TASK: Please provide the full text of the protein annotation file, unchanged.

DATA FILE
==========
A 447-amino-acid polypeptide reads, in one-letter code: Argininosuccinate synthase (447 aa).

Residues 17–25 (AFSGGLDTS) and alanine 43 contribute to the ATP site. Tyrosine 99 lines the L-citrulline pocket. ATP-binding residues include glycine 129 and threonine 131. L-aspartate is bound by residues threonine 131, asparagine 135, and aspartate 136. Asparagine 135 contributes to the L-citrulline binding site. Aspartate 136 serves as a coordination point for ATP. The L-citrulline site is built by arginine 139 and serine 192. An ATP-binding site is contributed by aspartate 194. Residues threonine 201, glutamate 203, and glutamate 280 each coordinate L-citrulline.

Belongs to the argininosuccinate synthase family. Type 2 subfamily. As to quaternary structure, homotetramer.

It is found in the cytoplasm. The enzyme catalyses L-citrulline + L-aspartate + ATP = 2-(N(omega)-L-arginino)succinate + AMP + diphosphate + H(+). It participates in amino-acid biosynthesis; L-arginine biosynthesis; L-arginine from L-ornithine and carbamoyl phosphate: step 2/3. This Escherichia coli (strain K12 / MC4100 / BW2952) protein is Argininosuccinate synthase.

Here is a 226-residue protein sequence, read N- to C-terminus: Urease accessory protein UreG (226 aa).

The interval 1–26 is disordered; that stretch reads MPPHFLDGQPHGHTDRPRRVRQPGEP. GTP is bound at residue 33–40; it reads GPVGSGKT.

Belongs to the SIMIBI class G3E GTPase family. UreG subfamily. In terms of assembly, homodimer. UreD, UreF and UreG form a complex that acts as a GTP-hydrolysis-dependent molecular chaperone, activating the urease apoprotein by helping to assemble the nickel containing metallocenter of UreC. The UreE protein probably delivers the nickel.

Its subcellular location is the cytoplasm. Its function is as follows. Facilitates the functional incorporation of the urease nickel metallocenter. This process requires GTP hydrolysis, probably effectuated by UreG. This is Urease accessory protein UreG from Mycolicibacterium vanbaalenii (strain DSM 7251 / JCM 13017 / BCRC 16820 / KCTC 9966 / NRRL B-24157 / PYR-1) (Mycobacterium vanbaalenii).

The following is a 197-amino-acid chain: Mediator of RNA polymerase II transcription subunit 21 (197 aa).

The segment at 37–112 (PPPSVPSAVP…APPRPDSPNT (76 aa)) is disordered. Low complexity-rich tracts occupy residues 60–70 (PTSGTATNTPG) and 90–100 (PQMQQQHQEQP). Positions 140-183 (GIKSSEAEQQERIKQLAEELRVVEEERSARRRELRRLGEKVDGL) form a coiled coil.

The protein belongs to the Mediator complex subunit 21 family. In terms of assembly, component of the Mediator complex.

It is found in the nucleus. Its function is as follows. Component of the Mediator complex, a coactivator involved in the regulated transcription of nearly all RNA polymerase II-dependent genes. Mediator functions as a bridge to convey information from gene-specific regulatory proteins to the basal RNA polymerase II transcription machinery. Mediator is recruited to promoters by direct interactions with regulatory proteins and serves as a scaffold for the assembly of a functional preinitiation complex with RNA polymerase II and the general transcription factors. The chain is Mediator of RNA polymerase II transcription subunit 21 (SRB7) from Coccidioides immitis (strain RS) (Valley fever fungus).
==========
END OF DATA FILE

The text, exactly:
A 447-amino-acid polypeptide reads, in one-letter code: Argininosuccinate synthase (447 aa).

Residues 17–25 (AFSGGLDTS) and alanine 43 contribute to the ATP site. Tyrosine 99 lines the L-citrulline pocket. ATP-binding residues include glycine 129 and threonine 131. L-aspartate is bound by residues threonine 131, asparagine 135, and aspartate 136. Asparagine 135 contributes to the L-citrulline binding site. Aspartate 136 serves as a coordination point for ATP. The L-citrulline site is built by arginine 139 and serine 192. An ATP-binding site is contributed by aspartate 194. Residues threonine 201, glutamate 203, and glutamate 280 each coordinate L-citrulline.

Belongs to the argininosuccinate synthase family. Type 2 subfamily. As to quaternary structure, homotetramer.

It is found in the cytoplasm. The enzyme catalyses L-citrulline + L-aspartate + ATP = 2-(N(omega)-L-arginino)succinate + AMP + diphosphate + H(+). It participates in amino-acid biosynthesis; L-arginine biosynthesis; L-arginine from L-ornithine and carbamoyl phosphate: step 2/3. This Escherichia coli (strain K12 / MC4100 / BW2952) protein is Argininosuccinate synthase.

Here is a 226-residue protein sequence, read N- to C-terminus: Urease accessory protein UreG (226 aa).

The interval 1–26 is disordered; that stretch reads MPPHFLDGQPHGHTDRPRRVRQPGEP. GTP is bound at residue 33–40; it reads GPVGSGKT.

Belongs to the SIMIBI class G3E GTPase family. UreG subfamily. In terms of assembly, homodimer. UreD, UreF and UreG form a complex that acts as a GTP-hydrolysis-dependent molecular chaperone, activating the urease apoprotein by helping to assemble the nickel containing metallocenter of UreC. The UreE protein probably delivers the nickel.

Its subcellular location is the cytoplasm. Its function is as follows. Facilitates the functional incorporation of the urease nickel metallocenter. This process requires GTP hydrolysis, probably effectuated by UreG. This is Urease accessory protein UreG from Mycolicibacterium vanbaalenii (strain DSM 7251 / JCM 13017 / BCRC 16820 / KCTC 9966 / NRRL B-24157 / PYR-1) (Mycobacterium vanbaalenii).

The following is a 197-amino-acid chain: Mediator of RNA polymerase II transcription subunit 21 (197 aa).

The segment at 37–112 (PPPSVPSAVP…APPRPDSPNT (76 aa)) is disordered. Low complexity-rich tracts occupy residues 60–70 (PTSGTATNTPG) and 90–100 (PQMQQQHQEQP). Positions 140-183 (GIKSSEAEQQERIKQLAEELRVVEEERSARRRELRRLGEKVDGL) form a coiled coil.

The protein belongs to the Mediator complex subunit 21 family. In terms of assembly, component of the Mediator complex.

It is found in the nucleus. Its function is as follows. Component of the Mediator complex, a coactivator involved in the regulated transcription of nearly all RNA polymerase II-dependent genes. Mediator functions as a bridge to convey information from gene-specific regulatory proteins to the basal RNA polymerase II transcription machinery. Mediator is recruited to promoters by direct interactions with regulatory proteins and serves as a scaffold for the assembly of a functional preinitiation complex with RNA polymerase II and the general transcription factors. The chain is Mediator of RNA polymerase II transcription subunit 21 (SRB7) from Coccidioides immitis (strain RS) (Valley fever fungus).